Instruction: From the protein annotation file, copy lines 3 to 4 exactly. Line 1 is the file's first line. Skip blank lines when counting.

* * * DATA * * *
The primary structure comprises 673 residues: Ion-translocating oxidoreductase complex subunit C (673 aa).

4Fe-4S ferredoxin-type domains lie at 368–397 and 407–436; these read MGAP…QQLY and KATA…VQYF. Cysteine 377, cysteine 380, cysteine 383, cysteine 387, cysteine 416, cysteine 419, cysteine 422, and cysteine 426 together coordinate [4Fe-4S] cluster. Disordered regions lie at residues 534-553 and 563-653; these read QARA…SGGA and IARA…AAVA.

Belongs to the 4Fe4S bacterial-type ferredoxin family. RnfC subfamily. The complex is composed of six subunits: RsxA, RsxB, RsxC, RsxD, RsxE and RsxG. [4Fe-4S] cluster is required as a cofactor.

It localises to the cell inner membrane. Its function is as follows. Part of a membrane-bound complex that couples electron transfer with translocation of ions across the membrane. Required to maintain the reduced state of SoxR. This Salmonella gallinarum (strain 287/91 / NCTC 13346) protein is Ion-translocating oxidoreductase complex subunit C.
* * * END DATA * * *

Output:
Belongs to the 4Fe4S bacterial-type ferredoxin family. RnfC subfamily. The complex is composed of six subunits: RsxA, RsxB, RsxC, RsxD, RsxE and RsxG. [4Fe-4S] cluster is required as a cofactor.

It localises to the cell inner membrane. Its function is as follows. Part of a membrane-bound complex that couples electron transfer with translocation of ions across the membrane. Required to maintain the reduced state of SoxR. This Salmonella gallinarum (strain 287/91 / NCTC 13346) protein is Ion-translocating oxidoreductase complex subunit C.